College graduation season is upon us, at least for institutions running on a semester calendar (sadly, Union’s trimester system means we have another month to go). This means the start of the annual surge of Very Serious op-eds about what education means, giving advice to graduates, etc. The New York Times gets things rolling with an op-ed from the people who brought us the Academically Adrift kerfuffle a few months back. As I wrote at the time, I am underwhelmed by their argument. In fact, I would let it go entirely, were it not for a new bit that kind of creeps me out. In this new op-ed, they put the blame for the dire situation on a sense of student entitlement, writing:
The situation reflects a larger cultural change in the relationship between students and colleges. The authority of educators has diminished, and students are increasingly thought of, by themselves and their colleges, as “clients” or “consumers.” When 18-year-olds are emboldened to see themselves in this manner, many look for ways to attain an educational credential effortlessly and comfortably. And they are catered to accordingly. The customer is always right.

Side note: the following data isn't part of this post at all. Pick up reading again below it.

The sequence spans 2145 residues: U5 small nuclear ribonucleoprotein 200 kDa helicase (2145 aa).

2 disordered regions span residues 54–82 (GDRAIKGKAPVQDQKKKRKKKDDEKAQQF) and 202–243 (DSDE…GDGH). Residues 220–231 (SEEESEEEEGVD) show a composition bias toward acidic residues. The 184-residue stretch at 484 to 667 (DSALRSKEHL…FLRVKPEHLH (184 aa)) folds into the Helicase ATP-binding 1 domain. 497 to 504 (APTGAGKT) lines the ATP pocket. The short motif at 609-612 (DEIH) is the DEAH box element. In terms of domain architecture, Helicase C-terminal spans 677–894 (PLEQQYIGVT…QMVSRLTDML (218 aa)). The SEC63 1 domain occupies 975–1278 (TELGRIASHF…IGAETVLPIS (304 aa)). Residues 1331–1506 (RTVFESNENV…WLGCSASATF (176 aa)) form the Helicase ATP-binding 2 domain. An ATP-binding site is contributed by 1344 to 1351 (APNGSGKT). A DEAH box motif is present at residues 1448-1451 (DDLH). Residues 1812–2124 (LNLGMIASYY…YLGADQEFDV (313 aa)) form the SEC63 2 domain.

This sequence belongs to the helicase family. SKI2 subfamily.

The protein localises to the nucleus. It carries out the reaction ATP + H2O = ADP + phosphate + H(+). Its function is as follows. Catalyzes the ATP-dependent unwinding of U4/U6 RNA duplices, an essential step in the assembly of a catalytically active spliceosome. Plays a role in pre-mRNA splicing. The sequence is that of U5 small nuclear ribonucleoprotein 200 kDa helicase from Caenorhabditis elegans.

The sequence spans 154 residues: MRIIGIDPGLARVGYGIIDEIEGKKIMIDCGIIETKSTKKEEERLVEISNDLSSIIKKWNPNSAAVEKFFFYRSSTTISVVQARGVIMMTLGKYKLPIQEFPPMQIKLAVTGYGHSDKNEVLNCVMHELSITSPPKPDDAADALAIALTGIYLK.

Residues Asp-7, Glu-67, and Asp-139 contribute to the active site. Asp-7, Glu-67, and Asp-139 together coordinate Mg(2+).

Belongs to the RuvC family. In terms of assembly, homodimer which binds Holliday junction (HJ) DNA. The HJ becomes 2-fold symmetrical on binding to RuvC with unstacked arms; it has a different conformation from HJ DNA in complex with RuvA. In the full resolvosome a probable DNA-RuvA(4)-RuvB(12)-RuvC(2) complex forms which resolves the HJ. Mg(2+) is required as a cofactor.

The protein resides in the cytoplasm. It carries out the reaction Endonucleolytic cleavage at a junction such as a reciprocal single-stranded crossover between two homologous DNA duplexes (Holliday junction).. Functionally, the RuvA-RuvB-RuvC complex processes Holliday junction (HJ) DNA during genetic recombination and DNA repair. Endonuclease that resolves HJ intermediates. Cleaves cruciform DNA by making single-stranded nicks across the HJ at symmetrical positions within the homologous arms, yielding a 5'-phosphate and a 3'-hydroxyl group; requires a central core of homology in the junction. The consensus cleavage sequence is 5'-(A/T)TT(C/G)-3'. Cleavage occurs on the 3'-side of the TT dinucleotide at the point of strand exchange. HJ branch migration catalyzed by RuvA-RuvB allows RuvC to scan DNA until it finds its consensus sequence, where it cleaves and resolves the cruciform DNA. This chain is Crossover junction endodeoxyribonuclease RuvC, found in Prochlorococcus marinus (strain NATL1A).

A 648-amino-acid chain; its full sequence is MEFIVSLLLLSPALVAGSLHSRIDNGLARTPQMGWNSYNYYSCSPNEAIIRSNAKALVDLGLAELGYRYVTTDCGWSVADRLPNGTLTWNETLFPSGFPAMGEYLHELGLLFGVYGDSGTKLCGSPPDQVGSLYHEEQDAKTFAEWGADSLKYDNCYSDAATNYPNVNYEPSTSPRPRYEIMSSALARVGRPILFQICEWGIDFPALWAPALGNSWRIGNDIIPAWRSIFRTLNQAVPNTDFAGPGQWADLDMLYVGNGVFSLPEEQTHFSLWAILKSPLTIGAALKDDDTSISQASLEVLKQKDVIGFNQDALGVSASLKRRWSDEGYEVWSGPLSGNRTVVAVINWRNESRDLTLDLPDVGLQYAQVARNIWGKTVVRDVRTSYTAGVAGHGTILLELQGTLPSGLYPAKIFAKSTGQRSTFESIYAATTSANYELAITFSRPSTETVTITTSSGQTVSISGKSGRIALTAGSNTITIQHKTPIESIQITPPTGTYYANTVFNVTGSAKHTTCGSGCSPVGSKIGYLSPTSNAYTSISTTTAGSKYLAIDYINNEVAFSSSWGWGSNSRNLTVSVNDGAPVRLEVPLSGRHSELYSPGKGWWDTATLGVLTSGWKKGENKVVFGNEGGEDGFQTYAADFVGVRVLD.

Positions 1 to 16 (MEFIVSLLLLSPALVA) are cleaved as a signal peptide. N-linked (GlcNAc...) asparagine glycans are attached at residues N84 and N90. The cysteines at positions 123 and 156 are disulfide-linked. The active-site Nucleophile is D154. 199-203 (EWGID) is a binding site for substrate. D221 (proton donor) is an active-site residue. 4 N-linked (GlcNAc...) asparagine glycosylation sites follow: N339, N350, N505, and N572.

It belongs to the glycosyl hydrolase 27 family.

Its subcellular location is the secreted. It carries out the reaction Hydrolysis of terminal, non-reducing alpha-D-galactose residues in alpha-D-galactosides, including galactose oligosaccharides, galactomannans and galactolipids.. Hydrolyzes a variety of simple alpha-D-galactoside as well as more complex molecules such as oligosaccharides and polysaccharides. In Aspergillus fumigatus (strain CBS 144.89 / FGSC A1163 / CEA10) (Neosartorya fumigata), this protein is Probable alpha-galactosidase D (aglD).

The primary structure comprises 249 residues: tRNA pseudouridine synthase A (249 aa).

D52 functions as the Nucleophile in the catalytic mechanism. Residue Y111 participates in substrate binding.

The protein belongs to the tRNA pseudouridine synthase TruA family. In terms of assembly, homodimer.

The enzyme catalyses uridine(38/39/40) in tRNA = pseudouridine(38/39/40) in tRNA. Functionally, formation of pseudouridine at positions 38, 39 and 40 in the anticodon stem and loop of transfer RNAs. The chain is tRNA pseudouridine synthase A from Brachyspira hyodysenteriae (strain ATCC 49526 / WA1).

Federal legislation has facilitated this shift. The funds from Pell Grants and subsidized loans, by being assigned to students to spend on academic institutions they have chosen rather than being packaged as institutional grants for colleges to dispense, have empowered students — for good but also for ill. And expanded privacy protections have created obstacles for colleges in providing information on student performance to parents, undercutting a traditional check on student lassitude.
While I certainly have moments when I rail against an excessive sense of entitlement on the part of students, the students in question are generally not eligible for Pell Grants, which are direct cash payments to students from the neediest families, and many of them probably don’t qualify for subsidized Stafford loans, either, which require a demonstration of financial need, though the requirements aren’t as strict as for the Pell Grants.
The students who show the strongest sense of entitlement come not from the lower middle class, but from the upper. They’ve got designer clothes, shiny new laptops, and nicer cars than most of the faculty. They’re mostly paying full tuition, or at most getting financial aid in the form of private loans, not grants or loans from the federal government.
They are, in short, the children of the assumed audience of the New York Times editorial page. Which is probably why programs to benefit poor families are the things called out in the op-ed. After all, we wouldn’t want to annoy the paying customers.